A PRIVILEGED PEOPLE
“I speak the truth in Christ – I am not lying, my conscience confirms it through the Holy Spirit – I have great sorrow and unceasing anguish in my heart. For I could wish that I myself were cursed and cut off from Christ for the sake of my people, those of my own race, the people of Israel. Theirs is the adoption to sonship; theirs the divine glory, the covenants, the receiving of the law, the temple worship and the promises. Theirs are the patriarchs and from them is traced the human ancestry of the Messiah, who is God over all, forever praised! Amen.” Romans 9:1-5.
What an illustrious pedigree the Jewish people have! Is it any wonder that they are so hated by the rest of the world! The devil has made sure that God and anyone or anything that has to do with Him is thoroughly vilified.
Since the call of Abraham, the Jews have been the most blessed and privileged people on earth. From the first family, they have been surrounded by God’s protection and provision. Abraham was called from his idolatrous environment in Ur to a journey of raw faith in a God who was unseen but real to him. He heard Him speak and learned to follow His instructions with amazing results.
Who else, at the age of one hundred years, when his wife was old and barren, became a father because God said he would? Who else was so blessed that he became so rich and famous in a foreign land as a nomad that he was respected wherever he went?
Abraham’s descendants became so numerous in Egypt that they were a threat to the Pharaoh of a new dynasty who disregarded Joseph’s contribution to his nation? Who else was delivered from slavery in such a dramatic way that it became their signature? God, Israel and deliverance were tied together as their unforgettable identity. “I am the God who brought you out of Egypt, out of the land of slavery.”
Who else received a constitution for their nation, written on stone by His own finger, that has never been surpassed? God’s covenant with His people, if faithfully obeyed, would have elevated them above all other nations in their care for one another and for the foreigners who found shelter among them. It bound them to God in an indestructible union in which He pledged to live among them and be their God. What a God to worship! To belong to Him was the safest relationship in the entire universe.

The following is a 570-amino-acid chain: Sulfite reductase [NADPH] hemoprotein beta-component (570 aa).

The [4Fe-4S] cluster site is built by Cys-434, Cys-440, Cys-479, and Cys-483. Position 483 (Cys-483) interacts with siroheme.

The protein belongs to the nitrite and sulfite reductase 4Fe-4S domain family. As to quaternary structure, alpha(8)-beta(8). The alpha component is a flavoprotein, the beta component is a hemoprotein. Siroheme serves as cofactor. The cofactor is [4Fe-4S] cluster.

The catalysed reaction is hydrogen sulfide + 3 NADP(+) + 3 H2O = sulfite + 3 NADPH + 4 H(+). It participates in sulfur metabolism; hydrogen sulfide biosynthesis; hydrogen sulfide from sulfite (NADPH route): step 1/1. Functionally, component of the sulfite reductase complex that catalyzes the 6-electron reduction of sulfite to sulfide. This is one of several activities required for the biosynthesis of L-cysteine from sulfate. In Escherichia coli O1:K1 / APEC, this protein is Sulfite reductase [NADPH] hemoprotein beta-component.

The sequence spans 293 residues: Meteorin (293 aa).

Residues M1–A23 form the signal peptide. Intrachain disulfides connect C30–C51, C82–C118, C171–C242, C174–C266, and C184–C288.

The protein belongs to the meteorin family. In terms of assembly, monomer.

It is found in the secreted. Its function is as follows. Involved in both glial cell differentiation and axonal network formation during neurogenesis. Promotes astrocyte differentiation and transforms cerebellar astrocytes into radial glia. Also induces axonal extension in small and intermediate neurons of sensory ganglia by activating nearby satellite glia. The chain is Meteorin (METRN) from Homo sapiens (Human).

What other nation had the glorious presence of their God in a visible representation within the very building in which they worshipped Him? Other nations had gods of wood and stone but they were as dead as the material that represented them. Only the God of Israel was among them, symbolised by the unearthly light that radiated His glory from the mercy seat between the golden cherubim above the Ark of the Covenant.
No other temple on earth was as beautiful or lavishly adorned as the temple that Solomon built as a place of worship for his God. It was David’s dream to honour the God he adored with the best he could give – a dream carried out by his son – as a permanent and visible reminder of the glory of their God who was among them.
What other God wanted a family of sons and daughters who would live in harmony with Him and with each other in an eternal bond of love? What other God came in person to His people to tell them and show them how much He loved them – so much, in fact, that He paid the debt of their sin by giving His own life for them?
Is it any wonder that Paul grieved for his people, so much so that, if possible, he would have forfeited his own place in the family of God for them, if only they would believe? But Paul knew, just as it had taken a mind-blowing encounter with the living Christ to convince him of the truth, that his people needed the power of the gospel through the conviction of the Holy Spirit, to bring them to faith in their Messiah.
It had happened in Jerusalem fifty days after the resurrection, when the Holy Spirit fell on the believers and the church was born, Jewish to the core. But, once again, the stubborn hearts of his people turned them from the Messiah and drove many of them into becoming bullying persecutors.
And Paul grieved for their loss.
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